The Importance of Testing for Asbestos

“Do you think there is asbestos in this?”


People are normally looking for a simple yes-or-no answer when they ask us this. And even though it kills us, we normally can’t give it to them. Our response is usually something like this:


“Maybe, but you need to get it tested.”


Having material in your home or building tested for asbestos is the only way to know for sure. More importantly, it’s the only way to document the results to protect yourself. Here are 4 things reasons to call in a professional testing service.


Testing for asbestos is the law on all commercial properties.

Let’s get the easy one out of the way first. You must have any commercial property tested for asbestos prior to demolition or renovation, period. Straight from the EPA website:
“Any demolition or renovation operation at an institutional, commercial or industrial building is regulated by the Asbestos NESHAP. At a minimum, the thorough inspection requirement applies.”
Skipping this inspection could land property owners with serious fines, lawsuits, or worse. Even worse, both the EPA and OSHA could come after you if you proceed to skip testing and work with asbestos-related material without using the proper methods.


It could save you the cost of hiring an abatement company.

A big reason property owners are reluctant to hire testing companies is the cost. For an inspector to come out to your home and take samples could total several hundred dollars. However, that cost will usually be cheaper than the cost of hiring a company, like MESS, to remove it. Asbestos removal takes a high level of detail and uses expensive equipment. In the long run, getting your material tested could save you money.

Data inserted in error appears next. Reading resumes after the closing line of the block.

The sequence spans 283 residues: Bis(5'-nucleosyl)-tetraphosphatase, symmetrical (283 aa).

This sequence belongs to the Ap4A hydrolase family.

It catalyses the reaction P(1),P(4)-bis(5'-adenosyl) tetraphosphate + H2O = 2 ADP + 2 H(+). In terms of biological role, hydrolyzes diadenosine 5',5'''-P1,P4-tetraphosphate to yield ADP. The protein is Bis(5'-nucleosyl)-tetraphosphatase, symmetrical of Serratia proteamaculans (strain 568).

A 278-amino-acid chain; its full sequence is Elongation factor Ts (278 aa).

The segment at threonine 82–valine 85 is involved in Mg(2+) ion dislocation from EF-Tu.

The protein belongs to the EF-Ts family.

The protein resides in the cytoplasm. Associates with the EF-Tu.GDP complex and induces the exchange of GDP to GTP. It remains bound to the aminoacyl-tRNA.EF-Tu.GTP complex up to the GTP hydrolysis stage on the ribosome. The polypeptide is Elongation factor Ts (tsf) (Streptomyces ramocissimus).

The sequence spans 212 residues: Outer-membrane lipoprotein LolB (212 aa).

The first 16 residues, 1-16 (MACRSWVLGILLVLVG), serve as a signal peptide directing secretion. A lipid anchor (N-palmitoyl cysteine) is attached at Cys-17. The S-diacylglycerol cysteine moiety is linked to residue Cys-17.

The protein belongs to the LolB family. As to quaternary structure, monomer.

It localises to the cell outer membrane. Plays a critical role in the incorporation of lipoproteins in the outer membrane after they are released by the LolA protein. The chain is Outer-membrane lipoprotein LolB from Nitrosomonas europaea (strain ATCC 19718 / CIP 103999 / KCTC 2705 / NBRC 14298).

Professional testing companies will give you an extensive report.

After a tester visits your home or property, they will give you a thorough report outlining what was sampled, what the results were, and what the recommendations for removal are. They may even have sketches of your home that show where samples were taken, with pictures of the material.


These surveys are invaluable. They can protect you when regulatory agencies ask about what work was done in your home. They can also be shared with abatement companies like MESS to make sure they know exactly what needs to be worked on.


When you don’t test you should assume.

On commercial or government properties, you must assume anything not tested contains asbestos (although you still need to have it tested).


In homes, it’s not required to have a hazardous material test, and it’s not even required to assume your material is hazardous. But you’re responsible for any potentially hazardous material present. Especially if your home was constructed prior to the 1980s (which is a whole separate subject), you should absolutely assume that it contains asbestos.

Finally, there are a few cases where it does make sense to assume rather than test. If you’re renovating a home built in 1947, the odds are overwhelmingly high that it was constructed with asbestos. The other scenario is when the cost of abatement is about the same as the cost of a test. Taking a single drywall out of your spare room, for example.
Other than that, test it!

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